so long Firefox, I'm moving on [Sun, 07 Aug 2011 16:02:24 +0000]
I've been using Firefox pretty much from its beginning.
I started using it when I worked at a public library in Charleston, South Carolina. One of our tech guys was really young and into all the new gadgets and technologies. He introduced me to Firefox ... and I believe he even gave me my first Gmail invite.
Around that time I also played around with the actual Mozilla Browser and K-Meleon [http://kmeleon.sourceforge.net/], which ran so well on my old Pentium 3 that I was able to use that computer a year or two longer than had I used another, slower browser.
Initially, FF was so much different - and better - than Internet Explorer that I looked past the relentless crashes. Everything crashed back then, so I couldn't hold it against FF.
But now I can. For the last couple of years, I've become increasingly tired of FF's performance - or lack thereof. Crashes, lockups, slow start-ups, etc, etc.
So, I'm moving on.
I'm going with Chrome even though I think the new IE is great. I don't want to use Safari - 'cause I'd rather not directly support Apple (perhaps more on that one day).
... and then, as far as mainstream browsers, there's Opera. It's always been a great, cutting edge browser. But there's always been one little reason I didn't use it.
If I remember, it initially wasn't completely free. If you didn't pay, you had to see ads. I couldn't deal with that, so I moved on.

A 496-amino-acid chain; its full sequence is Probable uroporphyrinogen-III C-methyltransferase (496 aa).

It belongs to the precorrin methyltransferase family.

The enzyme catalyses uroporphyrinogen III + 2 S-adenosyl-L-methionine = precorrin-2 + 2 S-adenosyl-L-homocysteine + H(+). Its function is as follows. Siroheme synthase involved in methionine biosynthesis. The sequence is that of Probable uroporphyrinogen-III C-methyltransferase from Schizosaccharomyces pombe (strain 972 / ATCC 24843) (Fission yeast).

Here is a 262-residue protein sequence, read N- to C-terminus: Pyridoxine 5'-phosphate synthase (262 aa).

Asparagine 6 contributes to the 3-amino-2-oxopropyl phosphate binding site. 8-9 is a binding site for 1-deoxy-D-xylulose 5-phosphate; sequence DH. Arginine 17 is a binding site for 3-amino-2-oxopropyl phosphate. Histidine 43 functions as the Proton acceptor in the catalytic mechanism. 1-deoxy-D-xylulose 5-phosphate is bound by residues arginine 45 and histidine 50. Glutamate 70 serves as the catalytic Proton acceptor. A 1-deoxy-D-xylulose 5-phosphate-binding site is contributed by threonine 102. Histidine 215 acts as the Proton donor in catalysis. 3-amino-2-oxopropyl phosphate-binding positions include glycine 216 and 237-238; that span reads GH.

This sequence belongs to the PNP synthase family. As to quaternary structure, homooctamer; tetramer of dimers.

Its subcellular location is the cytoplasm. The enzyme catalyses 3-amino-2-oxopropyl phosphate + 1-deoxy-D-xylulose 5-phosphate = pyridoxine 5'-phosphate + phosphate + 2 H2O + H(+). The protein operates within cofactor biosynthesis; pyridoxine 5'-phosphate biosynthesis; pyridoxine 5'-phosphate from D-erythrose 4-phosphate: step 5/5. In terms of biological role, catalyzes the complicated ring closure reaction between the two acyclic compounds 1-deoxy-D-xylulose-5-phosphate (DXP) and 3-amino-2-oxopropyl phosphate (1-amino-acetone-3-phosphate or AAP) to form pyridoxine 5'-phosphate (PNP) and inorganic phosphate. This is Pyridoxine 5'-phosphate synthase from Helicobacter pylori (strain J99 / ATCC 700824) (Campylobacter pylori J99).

Subsequent versions of Opera just didn't look and feel like a native Windows application. That didn't work for me either.
But Opera totally rocks now. So why am I not using it? Because there's currently no Xmarks [http://www.xmarks.com/] for Opera. I love Xmarks and if an Opera version comes along, I'll probably move to Opera. Finally.
Back to FF.
I think a lot of us tend to give some applications a free-pass if the program is, er, free. And if it positions itself as the noble, open-source alternative to the big, bad corporate machine ... even better. I certainly can be accused of using FF and some other software more for these idiotic, faux ethical reasons than based on actual performance and productivity metrics. But I just don't have a compelling reason to use FF anymore. And I won't.
ps: here's an interesting post entitled "How Mozilla lost the browser wars again [http://andrewphelps.com/2011/03/how-firefox-lost-the-browser-wars/]".
Update, August 13, 2011: After experiencing some issues where Chrome seemed unable to maintain a steady connection with my DSL service and after realizing (after I wrote the post) that I clearly wanted to use Opera, I did make the switch to Opera. While there's no Xmarks for Opera, there is Opera Link [http://www.opera.com/link/]. Since I'm not really syncing bookmarks across different types of browsers and just wanted a nice bookmarks backup, Opera Link should be fine. BTW, I did have to refer to this video [http://blog.ryankearney.com/2009/08/use-chrome-safari-or-opera-for-netflix-streaming/] to get Netflix streaming working on Opera.